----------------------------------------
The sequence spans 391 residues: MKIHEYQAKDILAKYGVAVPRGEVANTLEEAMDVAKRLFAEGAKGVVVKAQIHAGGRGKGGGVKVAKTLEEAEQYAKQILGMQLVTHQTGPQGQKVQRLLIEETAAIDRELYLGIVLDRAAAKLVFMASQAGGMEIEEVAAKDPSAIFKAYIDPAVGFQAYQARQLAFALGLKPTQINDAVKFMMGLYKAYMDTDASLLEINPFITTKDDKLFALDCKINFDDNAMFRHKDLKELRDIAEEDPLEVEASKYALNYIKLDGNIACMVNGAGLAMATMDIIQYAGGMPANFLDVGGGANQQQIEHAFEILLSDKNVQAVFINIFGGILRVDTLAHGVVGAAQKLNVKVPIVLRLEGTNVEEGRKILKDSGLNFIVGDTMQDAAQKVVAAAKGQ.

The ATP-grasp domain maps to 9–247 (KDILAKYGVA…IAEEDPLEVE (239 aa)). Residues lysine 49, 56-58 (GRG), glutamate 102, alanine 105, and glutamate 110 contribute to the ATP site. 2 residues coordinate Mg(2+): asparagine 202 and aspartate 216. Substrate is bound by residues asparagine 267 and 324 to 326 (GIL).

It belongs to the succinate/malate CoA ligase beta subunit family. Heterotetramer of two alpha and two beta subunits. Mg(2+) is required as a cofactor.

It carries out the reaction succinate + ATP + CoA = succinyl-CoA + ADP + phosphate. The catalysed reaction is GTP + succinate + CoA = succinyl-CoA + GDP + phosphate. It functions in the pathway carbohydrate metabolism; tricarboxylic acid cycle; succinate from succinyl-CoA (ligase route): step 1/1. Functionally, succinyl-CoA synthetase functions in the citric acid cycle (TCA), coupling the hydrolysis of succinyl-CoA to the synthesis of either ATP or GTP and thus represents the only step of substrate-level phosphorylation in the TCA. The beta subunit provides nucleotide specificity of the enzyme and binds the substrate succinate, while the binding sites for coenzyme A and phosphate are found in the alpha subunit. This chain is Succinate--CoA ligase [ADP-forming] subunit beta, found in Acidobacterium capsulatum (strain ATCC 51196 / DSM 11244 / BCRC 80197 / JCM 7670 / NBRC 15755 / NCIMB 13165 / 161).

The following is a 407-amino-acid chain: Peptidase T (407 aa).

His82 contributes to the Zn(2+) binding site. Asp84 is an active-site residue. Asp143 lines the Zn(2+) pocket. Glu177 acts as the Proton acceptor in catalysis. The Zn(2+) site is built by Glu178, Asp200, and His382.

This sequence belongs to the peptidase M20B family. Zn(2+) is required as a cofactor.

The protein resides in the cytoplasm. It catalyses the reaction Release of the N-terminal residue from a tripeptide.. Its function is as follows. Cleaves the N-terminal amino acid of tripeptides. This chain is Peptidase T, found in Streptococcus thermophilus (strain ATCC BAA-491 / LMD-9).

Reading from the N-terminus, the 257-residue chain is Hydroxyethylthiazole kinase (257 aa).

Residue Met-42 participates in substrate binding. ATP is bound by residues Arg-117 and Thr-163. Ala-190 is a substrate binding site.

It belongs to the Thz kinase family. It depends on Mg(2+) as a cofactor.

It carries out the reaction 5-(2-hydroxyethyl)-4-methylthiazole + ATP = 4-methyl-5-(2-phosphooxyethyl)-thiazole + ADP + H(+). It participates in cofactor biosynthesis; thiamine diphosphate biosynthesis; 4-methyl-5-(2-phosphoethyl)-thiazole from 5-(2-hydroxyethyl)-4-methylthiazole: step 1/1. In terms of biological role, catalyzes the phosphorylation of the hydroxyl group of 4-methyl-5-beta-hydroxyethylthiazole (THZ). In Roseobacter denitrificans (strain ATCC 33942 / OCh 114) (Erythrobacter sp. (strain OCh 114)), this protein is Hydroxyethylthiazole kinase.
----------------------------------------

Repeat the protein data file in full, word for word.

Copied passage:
The sequence spans 391 residues: MKIHEYQAKDILAKYGVAVPRGEVANTLEEAMDVAKRLFAEGAKGVVVKAQIHAGGRGKGGGVKVAKTLEEAEQYAKQILGMQLVTHQTGPQGQKVQRLLIEETAAIDRELYLGIVLDRAAAKLVFMASQAGGMEIEEVAAKDPSAIFKAYIDPAVGFQAYQARQLAFALGLKPTQINDAVKFMMGLYKAYMDTDASLLEINPFITTKDDKLFALDCKINFDDNAMFRHKDLKELRDIAEEDPLEVEASKYALNYIKLDGNIACMVNGAGLAMATMDIIQYAGGMPANFLDVGGGANQQQIEHAFEILLSDKNVQAVFINIFGGILRVDTLAHGVVGAAQKLNVKVPIVLRLEGTNVEEGRKILKDSGLNFIVGDTMQDAAQKVVAAAKGQ.

The ATP-grasp domain maps to 9–247 (KDILAKYGVA…IAEEDPLEVE (239 aa)). Residues lysine 49, 56-58 (GRG), glutamate 102, alanine 105, and glutamate 110 contribute to the ATP site. 2 residues coordinate Mg(2+): asparagine 202 and aspartate 216. Substrate is bound by residues asparagine 267 and 324 to 326 (GIL).

It belongs to the succinate/malate CoA ligase beta subunit family. Heterotetramer of two alpha and two beta subunits. Mg(2+) is required as a cofactor.

It carries out the reaction succinate + ATP + CoA = succinyl-CoA + ADP + phosphate. The catalysed reaction is GTP + succinate + CoA = succinyl-CoA + GDP + phosphate. It functions in the pathway carbohydrate metabolism; tricarboxylic acid cycle; succinate from succinyl-CoA (ligase route): step 1/1. Functionally, succinyl-CoA synthetase functions in the citric acid cycle (TCA), coupling the hydrolysis of succinyl-CoA to the synthesis of either ATP or GTP and thus represents the only step of substrate-level phosphorylation in the TCA. The beta subunit provides nucleotide specificity of the enzyme and binds the substrate succinate, while the binding sites for coenzyme A and phosphate are found in the alpha subunit. This chain is Succinate--CoA ligase [ADP-forming] subunit beta, found in Acidobacterium capsulatum (strain ATCC 51196 / DSM 11244 / BCRC 80197 / JCM 7670 / NBRC 15755 / NCIMB 13165 / 161).

The following is a 407-amino-acid chain: Peptidase T (407 aa).

His82 contributes to the Zn(2+) binding site. Asp84 is an active-site residue. Asp143 lines the Zn(2+) pocket. Glu177 acts as the Proton acceptor in catalysis. The Zn(2+) site is built by Glu178, Asp200, and His382.

This sequence belongs to the peptidase M20B family. Zn(2+) is required as a cofactor.

The protein resides in the cytoplasm. It catalyses the reaction Release of the N-terminal residue from a tripeptide.. Its function is as follows. Cleaves the N-terminal amino acid of tripeptides. This chain is Peptidase T, found in Streptococcus thermophilus (strain ATCC BAA-491 / LMD-9).

Reading from the N-terminus, the 257-residue chain is Hydroxyethylthiazole kinase (257 aa).

Residue Met-42 participates in substrate binding. ATP is bound by residues Arg-117 and Thr-163. Ala-190 is a substrate binding site.

It belongs to the Thz kinase family. It depends on Mg(2+) as a cofactor.

It carries out the reaction 5-(2-hydroxyethyl)-4-methylthiazole + ATP = 4-methyl-5-(2-phosphooxyethyl)-thiazole + ADP + H(+). It participates in cofactor biosynthesis; thiamine diphosphate biosynthesis; 4-methyl-5-(2-phosphoethyl)-thiazole from 5-(2-hydroxyethyl)-4-methylthiazole: step 1/1. In terms of biological role, catalyzes the phosphorylation of the hydroxyl group of 4-methyl-5-beta-hydroxyethylthiazole (THZ). In Roseobacter denitrificans (strain ATCC 33942 / OCh 114) (Erythrobacter sp. (strain OCh 114)), this protein is Hydroxyethylthiazole kinase.